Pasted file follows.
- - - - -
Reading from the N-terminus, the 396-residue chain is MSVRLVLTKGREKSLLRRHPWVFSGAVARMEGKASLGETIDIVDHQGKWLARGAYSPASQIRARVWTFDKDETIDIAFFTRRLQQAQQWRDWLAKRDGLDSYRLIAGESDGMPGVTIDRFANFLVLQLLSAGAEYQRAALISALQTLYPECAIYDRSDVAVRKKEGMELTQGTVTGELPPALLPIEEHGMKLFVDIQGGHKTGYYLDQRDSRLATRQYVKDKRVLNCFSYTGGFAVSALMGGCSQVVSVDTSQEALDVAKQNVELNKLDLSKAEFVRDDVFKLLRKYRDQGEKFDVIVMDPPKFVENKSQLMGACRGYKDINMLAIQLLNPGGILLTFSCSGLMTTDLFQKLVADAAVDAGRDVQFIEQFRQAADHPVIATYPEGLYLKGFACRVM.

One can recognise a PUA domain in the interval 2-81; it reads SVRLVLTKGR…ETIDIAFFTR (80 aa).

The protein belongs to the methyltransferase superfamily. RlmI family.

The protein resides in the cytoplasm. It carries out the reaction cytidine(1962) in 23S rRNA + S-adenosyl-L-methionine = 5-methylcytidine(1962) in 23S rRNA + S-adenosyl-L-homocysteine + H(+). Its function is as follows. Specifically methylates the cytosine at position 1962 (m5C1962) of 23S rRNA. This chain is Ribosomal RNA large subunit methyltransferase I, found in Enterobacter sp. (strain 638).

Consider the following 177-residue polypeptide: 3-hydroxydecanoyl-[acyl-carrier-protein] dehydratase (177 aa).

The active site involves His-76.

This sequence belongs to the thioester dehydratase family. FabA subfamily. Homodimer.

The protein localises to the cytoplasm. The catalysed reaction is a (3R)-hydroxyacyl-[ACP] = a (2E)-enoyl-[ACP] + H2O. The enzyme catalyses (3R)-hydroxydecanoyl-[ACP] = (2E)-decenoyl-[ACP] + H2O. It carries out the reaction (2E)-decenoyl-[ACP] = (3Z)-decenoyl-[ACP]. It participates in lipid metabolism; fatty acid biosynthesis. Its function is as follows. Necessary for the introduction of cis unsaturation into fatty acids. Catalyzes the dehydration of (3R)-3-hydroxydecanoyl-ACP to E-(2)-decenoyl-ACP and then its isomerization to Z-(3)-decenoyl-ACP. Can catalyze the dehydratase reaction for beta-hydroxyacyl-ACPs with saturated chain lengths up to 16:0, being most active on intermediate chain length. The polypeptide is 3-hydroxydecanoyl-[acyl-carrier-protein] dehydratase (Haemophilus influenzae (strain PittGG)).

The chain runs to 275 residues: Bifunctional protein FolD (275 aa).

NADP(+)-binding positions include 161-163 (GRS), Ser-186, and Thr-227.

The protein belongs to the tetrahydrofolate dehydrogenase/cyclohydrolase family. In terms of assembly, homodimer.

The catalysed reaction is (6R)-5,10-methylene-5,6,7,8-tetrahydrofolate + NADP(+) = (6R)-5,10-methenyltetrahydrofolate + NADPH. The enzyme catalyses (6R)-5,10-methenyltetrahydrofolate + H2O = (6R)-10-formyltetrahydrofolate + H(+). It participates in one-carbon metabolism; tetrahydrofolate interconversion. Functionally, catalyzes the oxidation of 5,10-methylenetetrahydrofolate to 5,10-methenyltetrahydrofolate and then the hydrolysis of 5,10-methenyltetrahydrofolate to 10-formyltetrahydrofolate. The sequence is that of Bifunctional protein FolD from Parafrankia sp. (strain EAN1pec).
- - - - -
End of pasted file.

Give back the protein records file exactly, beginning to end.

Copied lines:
Reading from the N-terminus, the 396-residue chain is MSVRLVLTKGREKSLLRRHPWVFSGAVARMEGKASLGETIDIVDHQGKWLARGAYSPASQIRARVWTFDKDETIDIAFFTRRLQQAQQWRDWLAKRDGLDSYRLIAGESDGMPGVTIDRFANFLVLQLLSAGAEYQRAALISALQTLYPECAIYDRSDVAVRKKEGMELTQGTVTGELPPALLPIEEHGMKLFVDIQGGHKTGYYLDQRDSRLATRQYVKDKRVLNCFSYTGGFAVSALMGGCSQVVSVDTSQEALDVAKQNVELNKLDLSKAEFVRDDVFKLLRKYRDQGEKFDVIVMDPPKFVENKSQLMGACRGYKDINMLAIQLLNPGGILLTFSCSGLMTTDLFQKLVADAAVDAGRDVQFIEQFRQAADHPVIATYPEGLYLKGFACRVM.

One can recognise a PUA domain in the interval 2-81; it reads SVRLVLTKGR…ETIDIAFFTR (80 aa).

The protein belongs to the methyltransferase superfamily. RlmI family.

The protein resides in the cytoplasm. It carries out the reaction cytidine(1962) in 23S rRNA + S-adenosyl-L-methionine = 5-methylcytidine(1962) in 23S rRNA + S-adenosyl-L-homocysteine + H(+). Its function is as follows. Specifically methylates the cytosine at position 1962 (m5C1962) of 23S rRNA. This chain is Ribosomal RNA large subunit methyltransferase I, found in Enterobacter sp. (strain 638).

Consider the following 177-residue polypeptide: 3-hydroxydecanoyl-[acyl-carrier-protein] dehydratase (177 aa).

The active site involves His-76.

This sequence belongs to the thioester dehydratase family. FabA subfamily. Homodimer.

The protein localises to the cytoplasm. The catalysed reaction is a (3R)-hydroxyacyl-[ACP] = a (2E)-enoyl-[ACP] + H2O. The enzyme catalyses (3R)-hydroxydecanoyl-[ACP] = (2E)-decenoyl-[ACP] + H2O. It carries out the reaction (2E)-decenoyl-[ACP] = (3Z)-decenoyl-[ACP]. It participates in lipid metabolism; fatty acid biosynthesis. Its function is as follows. Necessary for the introduction of cis unsaturation into fatty acids. Catalyzes the dehydration of (3R)-3-hydroxydecanoyl-ACP to E-(2)-decenoyl-ACP and then its isomerization to Z-(3)-decenoyl-ACP. Can catalyze the dehydratase reaction for beta-hydroxyacyl-ACPs with saturated chain lengths up to 16:0, being most active on intermediate chain length. The polypeptide is 3-hydroxydecanoyl-[acyl-carrier-protein] dehydratase (Haemophilus influenzae (strain PittGG)).

The chain runs to 275 residues: Bifunctional protein FolD (275 aa).

NADP(+)-binding positions include 161-163 (GRS), Ser-186, and Thr-227.

The protein belongs to the tetrahydrofolate dehydrogenase/cyclohydrolase family. In terms of assembly, homodimer.

The catalysed reaction is (6R)-5,10-methylene-5,6,7,8-tetrahydrofolate + NADP(+) = (6R)-5,10-methenyltetrahydrofolate + NADPH. The enzyme catalyses (6R)-5,10-methenyltetrahydrofolate + H2O = (6R)-10-formyltetrahydrofolate + H(+). It participates in one-carbon metabolism; tetrahydrofolate interconversion. Functionally, catalyzes the oxidation of 5,10-methylenetetrahydrofolate to 5,10-methenyltetrahydrofolate and then the hydrolysis of 5,10-methenyltetrahydrofolate to 10-formyltetrahydrofolate. The sequence is that of Bifunctional protein FolD from Parafrankia sp. (strain EAN1pec).